Mary's Veggie Garden

December 26, 2011

How to Cook a Rumbo Squash: an illustrated tutorial

Filed under: Gardening,Squash,Vegetables — marysveggiegarden @ 1:32 pm
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The thought of cooking a Rumbo squash can be quite scary; frightening enough to send many cooks to the internet. Every few weeks someone arrives at my blog by asking  how to cook a Rumbo squash. Finally I’m answering the question. After all, it is quite daunting to have a 13-18 pound squash sitting on your cutting board.

Store squashes resting on their stems.

For the best flavor and sweetness harvest your Rumbo squashes when the entire skin has turned orange-tan. Leave the stem on the squash. Wash and dry then store in a cool place. The ideal temperature is 55°F. My unheated basement works well.

After harvest store the squash upside down on a shelf, resting on its stem and 1-2  spots of the skin. This position prevents moisture from being trapped under the squash, leading to mold.

Cooking a Rumbo Squash

1) Wash squash. Break off stem.

The challenge: a 14 pound Rumbo squash

2) Cut in half. I like to cut at a deep rib. It’s even better if you can find two deep ribs opposite each other.

Cut in two.

3) Scrape out seeds and stringy fibers with a large spoon.

Rumbo after scraping out seeds and fibers.

4) Save the seeds in a colander, remove the stringy fibers and rinse.

Save the seeds to roast later.

5) Now for the tough part: you need a very large pan to roast this squash. The pan must be sturdy because this squash is heavy. The pan must have sides because this squash releases  lots of juice during cooking. This roasting pan, which came with my gas oven, is 15″x15.5″ and 1.25″ deep.

I wrap the cut edge of the squash with foil. The foil traps juices next to the squash. Without foil the juice spreads into the pan and evaporates away then the sugary residue burns.

Rumbo - ready to pop into the oven.

Alternately – use a smaller roasting pan for each half. With two small pans the squash is easier to lift. I cook smaller – 10 pound – Rumbos cut side up in my covered turkey roaster.

6) Bake at 350° F. for 70-80 minutes. This squash took an hour and 15 minutes.

7) If your oven has a vent, you can dry the seeds under or over the vent while the squash cooks. Use a metal colander, because a plastic colander would melt. Stir the seeds occasionally to prevent them from sticking together and to dry them evenly. Use a pot-holder to handle the colander – it will be burning hot. (Guess how I know.)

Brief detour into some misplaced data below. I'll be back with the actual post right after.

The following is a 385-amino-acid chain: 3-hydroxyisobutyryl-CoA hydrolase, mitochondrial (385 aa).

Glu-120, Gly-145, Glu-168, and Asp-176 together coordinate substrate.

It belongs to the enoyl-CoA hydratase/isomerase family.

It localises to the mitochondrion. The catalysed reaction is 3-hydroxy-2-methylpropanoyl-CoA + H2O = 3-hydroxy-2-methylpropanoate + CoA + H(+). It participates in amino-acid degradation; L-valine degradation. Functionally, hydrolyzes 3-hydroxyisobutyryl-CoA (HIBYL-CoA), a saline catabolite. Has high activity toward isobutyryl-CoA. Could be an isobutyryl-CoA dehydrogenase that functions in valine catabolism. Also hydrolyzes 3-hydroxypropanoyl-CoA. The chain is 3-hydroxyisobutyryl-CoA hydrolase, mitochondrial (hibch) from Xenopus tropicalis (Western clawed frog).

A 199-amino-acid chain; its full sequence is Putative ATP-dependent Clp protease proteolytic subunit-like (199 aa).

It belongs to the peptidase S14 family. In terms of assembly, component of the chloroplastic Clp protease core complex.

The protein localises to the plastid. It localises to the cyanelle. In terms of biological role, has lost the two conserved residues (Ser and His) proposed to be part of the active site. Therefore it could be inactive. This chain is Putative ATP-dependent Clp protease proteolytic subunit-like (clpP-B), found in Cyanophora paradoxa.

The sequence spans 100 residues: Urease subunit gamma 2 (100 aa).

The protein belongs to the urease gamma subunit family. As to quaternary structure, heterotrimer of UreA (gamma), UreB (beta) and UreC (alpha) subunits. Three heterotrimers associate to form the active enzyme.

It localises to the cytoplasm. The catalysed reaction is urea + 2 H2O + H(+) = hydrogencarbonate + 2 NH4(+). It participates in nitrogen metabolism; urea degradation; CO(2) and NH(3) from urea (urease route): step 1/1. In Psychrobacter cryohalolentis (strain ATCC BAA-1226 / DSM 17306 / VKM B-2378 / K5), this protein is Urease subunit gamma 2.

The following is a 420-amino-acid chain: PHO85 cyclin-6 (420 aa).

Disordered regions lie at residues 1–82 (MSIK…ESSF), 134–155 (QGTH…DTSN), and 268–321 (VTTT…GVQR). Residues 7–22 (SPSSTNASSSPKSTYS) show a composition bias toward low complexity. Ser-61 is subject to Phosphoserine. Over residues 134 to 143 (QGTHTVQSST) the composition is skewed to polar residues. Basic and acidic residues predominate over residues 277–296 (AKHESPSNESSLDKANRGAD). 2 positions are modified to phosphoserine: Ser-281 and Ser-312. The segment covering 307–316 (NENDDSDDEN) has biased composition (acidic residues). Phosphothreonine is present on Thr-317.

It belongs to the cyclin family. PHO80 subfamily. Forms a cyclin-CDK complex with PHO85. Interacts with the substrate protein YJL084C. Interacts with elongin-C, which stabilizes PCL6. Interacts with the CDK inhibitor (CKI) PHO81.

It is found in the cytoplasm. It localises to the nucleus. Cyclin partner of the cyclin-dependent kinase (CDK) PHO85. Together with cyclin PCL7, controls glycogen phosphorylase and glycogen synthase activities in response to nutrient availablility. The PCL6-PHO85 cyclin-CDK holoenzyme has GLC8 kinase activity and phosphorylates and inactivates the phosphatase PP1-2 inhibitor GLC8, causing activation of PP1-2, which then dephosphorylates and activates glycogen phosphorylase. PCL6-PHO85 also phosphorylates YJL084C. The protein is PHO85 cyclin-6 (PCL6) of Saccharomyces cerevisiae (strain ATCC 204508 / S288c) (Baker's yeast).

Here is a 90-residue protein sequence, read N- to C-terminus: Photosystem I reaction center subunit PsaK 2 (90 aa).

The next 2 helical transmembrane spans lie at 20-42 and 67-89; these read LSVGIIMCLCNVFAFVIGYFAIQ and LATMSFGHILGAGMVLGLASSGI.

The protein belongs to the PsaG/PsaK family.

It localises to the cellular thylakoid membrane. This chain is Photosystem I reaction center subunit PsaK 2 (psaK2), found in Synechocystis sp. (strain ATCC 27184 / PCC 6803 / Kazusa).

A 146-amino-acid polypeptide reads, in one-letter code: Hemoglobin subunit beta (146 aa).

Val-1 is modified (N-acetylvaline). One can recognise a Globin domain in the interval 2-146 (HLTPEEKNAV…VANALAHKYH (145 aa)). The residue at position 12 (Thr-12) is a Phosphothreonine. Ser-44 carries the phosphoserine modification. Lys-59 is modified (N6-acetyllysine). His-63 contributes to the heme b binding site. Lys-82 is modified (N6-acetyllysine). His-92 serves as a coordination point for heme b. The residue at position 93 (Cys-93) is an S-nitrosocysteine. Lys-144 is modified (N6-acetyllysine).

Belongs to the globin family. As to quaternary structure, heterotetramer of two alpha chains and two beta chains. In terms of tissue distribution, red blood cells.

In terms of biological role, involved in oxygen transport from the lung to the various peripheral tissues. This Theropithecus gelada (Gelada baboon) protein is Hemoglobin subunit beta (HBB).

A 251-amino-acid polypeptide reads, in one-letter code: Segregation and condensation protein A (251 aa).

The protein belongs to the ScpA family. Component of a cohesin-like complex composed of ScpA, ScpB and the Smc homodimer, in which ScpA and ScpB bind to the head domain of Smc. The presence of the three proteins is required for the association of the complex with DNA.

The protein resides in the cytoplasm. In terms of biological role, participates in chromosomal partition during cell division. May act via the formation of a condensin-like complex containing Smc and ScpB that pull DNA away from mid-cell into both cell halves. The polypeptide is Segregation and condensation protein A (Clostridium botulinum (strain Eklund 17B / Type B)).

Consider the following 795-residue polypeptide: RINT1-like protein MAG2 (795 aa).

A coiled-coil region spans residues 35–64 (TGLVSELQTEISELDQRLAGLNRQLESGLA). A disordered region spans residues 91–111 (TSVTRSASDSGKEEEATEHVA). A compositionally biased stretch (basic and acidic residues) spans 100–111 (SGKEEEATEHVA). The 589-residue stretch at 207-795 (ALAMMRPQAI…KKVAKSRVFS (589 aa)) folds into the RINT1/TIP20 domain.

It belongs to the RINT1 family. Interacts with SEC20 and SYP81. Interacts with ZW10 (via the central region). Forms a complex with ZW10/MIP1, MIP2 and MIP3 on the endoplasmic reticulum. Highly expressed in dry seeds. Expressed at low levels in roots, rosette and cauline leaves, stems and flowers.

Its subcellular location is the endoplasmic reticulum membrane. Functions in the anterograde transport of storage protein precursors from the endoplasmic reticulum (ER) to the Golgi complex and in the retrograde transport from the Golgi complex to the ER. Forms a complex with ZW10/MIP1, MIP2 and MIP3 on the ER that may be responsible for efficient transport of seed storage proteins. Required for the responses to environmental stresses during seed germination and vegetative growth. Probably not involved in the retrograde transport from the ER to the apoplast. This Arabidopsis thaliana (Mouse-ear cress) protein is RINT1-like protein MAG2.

Seeds drying under oven vent.

8) The Rumbo is cooked when a fork can be thrust easily through the skin, into the squash. Test at the thickest part of the squash. A lot of liquid in the pan is another sign it’s cooked.

Rumbo after cooking.

9) Remove the pan from the oven with care. It contains 2-4 cups of scalding hot liquid which could inflict severe burns if sloshed over your hands. If the pan will be too heavy to lift, cook each half squash in a separate smaller pan. Alternately – remove the liquid from the pan before lifting the pan. (Step 11)

10) Allow the squash to cool for a bit – at least 10 minutes.

11) Remove the liquid from the pan with a turkey baster, filling a glass jar. After clearing the foil , carefully lift the edge of the squash. There may be lots more juice trapped underneath. I save the juice to use as part of the broth in soup.

Saving the squash juice.

12) Roll over the squash halves and let them cool some more. The cut edges will flop together and trap heat. I cut each half in two, to open it up.

Rolled over, cut in two, and cooling.

13) Using a large spoon, scoop the squash flesh out of the skin from between the ribs.

Removing the squash flesh from the skin.

14) Enjoy. This 14 pound squash yielded 6.5 pounds of squash flesh and 3.5 cups juice.  Substitute Rumbo squash into any recipe calling for pumpkin or other winter squashes. I’ll use it for squash bread and soup and roast the dried seeds. Rumbo is particularly good in soups because it is so juicy. For breads and cakes, I drain away some of the juice before using.

Next post: my favorite squash soup.

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1 Comment »

  1. Clear and easy to understand tuorial. That’s a huge squash, pretty orange color.

    Comment by Norma Chang — December 27, 2011 @ 9:51 am | Reply


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